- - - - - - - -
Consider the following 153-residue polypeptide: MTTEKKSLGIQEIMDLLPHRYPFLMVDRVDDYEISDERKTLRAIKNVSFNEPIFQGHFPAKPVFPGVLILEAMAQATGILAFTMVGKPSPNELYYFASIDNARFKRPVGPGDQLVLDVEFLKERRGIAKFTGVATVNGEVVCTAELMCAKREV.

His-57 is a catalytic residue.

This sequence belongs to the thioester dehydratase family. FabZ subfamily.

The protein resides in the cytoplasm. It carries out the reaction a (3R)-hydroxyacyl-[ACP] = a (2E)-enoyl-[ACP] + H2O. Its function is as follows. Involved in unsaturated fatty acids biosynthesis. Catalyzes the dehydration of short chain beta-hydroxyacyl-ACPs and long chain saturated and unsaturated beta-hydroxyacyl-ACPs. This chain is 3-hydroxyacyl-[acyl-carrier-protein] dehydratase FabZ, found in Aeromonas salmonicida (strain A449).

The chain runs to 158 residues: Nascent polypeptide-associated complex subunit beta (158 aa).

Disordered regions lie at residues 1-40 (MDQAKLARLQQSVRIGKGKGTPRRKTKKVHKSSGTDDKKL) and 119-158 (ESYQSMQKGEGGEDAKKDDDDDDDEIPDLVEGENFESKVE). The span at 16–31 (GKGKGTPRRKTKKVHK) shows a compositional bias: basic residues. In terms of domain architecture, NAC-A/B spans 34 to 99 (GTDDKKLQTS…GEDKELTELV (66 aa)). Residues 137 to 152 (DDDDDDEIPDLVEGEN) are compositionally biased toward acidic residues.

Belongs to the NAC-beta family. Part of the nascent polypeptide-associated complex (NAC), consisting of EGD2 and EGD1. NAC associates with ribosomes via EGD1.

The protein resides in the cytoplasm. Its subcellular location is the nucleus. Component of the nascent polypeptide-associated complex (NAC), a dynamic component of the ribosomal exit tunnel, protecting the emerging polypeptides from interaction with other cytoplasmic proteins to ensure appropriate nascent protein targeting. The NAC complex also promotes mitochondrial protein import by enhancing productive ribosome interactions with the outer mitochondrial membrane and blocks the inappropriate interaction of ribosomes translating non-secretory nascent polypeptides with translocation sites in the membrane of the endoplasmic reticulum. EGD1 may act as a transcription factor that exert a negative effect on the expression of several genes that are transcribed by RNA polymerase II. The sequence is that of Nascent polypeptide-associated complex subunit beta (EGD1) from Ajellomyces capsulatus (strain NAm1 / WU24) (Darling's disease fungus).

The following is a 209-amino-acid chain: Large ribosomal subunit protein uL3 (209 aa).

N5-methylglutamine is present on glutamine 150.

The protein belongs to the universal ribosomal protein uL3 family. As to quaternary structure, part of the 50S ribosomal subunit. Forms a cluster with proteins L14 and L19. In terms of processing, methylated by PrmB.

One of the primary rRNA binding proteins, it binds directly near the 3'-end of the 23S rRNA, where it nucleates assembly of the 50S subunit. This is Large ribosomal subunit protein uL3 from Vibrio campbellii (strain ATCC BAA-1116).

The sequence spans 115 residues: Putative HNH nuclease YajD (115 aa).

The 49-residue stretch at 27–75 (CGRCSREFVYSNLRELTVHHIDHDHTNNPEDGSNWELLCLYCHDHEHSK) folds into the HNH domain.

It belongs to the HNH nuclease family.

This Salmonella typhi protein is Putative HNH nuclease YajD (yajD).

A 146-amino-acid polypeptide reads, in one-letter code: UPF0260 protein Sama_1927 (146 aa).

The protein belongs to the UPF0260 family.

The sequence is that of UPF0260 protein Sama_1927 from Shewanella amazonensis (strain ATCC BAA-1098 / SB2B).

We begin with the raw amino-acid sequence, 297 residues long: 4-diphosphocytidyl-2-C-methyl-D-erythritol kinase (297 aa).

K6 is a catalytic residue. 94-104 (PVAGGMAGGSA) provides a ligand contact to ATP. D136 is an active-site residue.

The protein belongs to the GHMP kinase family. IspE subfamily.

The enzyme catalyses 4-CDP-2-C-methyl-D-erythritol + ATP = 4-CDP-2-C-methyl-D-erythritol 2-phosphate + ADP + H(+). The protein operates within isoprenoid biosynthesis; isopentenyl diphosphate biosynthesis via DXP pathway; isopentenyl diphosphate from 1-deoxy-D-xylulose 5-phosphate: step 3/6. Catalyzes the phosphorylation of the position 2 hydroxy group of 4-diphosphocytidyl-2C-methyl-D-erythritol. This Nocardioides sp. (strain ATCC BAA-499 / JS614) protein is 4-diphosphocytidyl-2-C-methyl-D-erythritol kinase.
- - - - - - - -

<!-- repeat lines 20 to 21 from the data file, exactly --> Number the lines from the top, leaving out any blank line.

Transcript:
We begin with the raw amino-acid sequence, 297 residues long: 4-diphosphocytidyl-2-C-methyl-D-erythritol kinase (297 aa).

K6 is a catalytic residue. 94-104 (PVAGGMAGGSA) provides a ligand contact to ATP. D136 is an active-site residue.